Thanks to Ms. Winfrey, I had a perspective shift. I realized that I shouldn’t shrug off my work, because it’s about a pandemic. Maybe instead, what I did was write a book that acknowledged the pandemic. My hope is that I Miss You, I Hate This helps young people process all the loss they’ve endured the last few years. The book tackles the ups and downs of growing up, and more specifically, the mental health struggles teenagers face today— in an era where suicides rates are the second leading cause of death among 15-24 year-olds. It’s about two young girls who are trying to find themselves, sometimes at the expense of their friendship. It’s about first love, family struggles, and paralyzing fears and insecurities. It explores the notion that our fear of death is in direct proportion to our will to live.
I am proud of the book. It saved me during a time when I was unraveling. And I’m done bracing myself for premature disappointment. Instead, I just hope people read it and find some catharsis by the end. We could all use a communal exhale these days. If I can help provide one, then I did my job right.
Meet the author
Sara Saedi is the author of the memoir Americanized: Rebel Without a Green Card and the Never Ever series. She is also a television writer, most recently working on the upcoming Green Lantern series for HBO Max. She lives in Los Angeles with her husband and two sons.
About I Miss You, I Hate This
Five Feet Apart meets Kate in Waiting in this timely story of two best friends navigating the complexities of friendship while their world is turned upside down by a global pandemic, from the author of Americanized: Rebel Without a Green Card.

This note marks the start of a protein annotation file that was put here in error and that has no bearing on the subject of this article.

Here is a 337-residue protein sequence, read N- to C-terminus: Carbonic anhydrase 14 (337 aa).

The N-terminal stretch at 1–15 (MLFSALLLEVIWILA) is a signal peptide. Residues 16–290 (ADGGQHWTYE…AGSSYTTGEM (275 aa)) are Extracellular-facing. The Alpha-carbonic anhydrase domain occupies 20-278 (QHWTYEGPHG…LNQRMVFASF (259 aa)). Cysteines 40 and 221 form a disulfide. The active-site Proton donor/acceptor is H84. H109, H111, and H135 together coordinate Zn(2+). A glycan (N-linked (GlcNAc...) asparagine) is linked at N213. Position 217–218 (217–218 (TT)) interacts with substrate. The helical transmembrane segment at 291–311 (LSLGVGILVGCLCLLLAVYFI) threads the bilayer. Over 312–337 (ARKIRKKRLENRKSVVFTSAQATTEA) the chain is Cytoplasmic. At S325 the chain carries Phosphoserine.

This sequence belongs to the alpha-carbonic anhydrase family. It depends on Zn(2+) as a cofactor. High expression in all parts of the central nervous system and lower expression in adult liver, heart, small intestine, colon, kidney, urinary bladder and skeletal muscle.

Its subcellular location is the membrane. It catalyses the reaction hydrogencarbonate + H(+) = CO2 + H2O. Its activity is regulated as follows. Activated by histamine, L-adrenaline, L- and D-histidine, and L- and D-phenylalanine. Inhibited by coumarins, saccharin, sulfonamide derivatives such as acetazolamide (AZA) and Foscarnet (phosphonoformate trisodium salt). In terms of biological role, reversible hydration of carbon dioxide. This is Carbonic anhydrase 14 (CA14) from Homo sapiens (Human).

The lives of high school seniors Parisa Naficy and Gabriela Gonzales couldn’t be more different. Parisa, an earnest and privileged Iranian American, struggles to live up to her own impossible standards. Gabriela, a cynical Mexican American, has all the confidence Parisa lacks but none of the financial stability. She can’t help but envy Parisa’s posh lifestyle whenever she hears her two moms argue about money. Despite their differences, as soon as they met on the first day of freshman year, they had an “us versus the world” mentality. Whatever the future had in store for them—the pressure to get good grades, the litany of family dramas, and the heartbreak of unrequited love—they faced it together. Until a global pandemic forces everyone into lockdown. Suddenly senior year doesn’t look anything like they hoped it would. And as the whole world is tested during this time of crisis, their friendship will be, too.
With equal parts humor and heart, Parisa’s and Gabriela’s stories unfold in a mix of prose, text messages, and emails as they discover new dreams, face insecurities, and confront their greatest fears.
Publisher: Little, Brown Books for Young Readers
Publication date: 10/11/2022
Age Range: 14 – 18 Years
About Amanda MacGregor
Amanda MacGregor works in an elementary library, loves dogs, and can be found on Twitter @CiteSomething.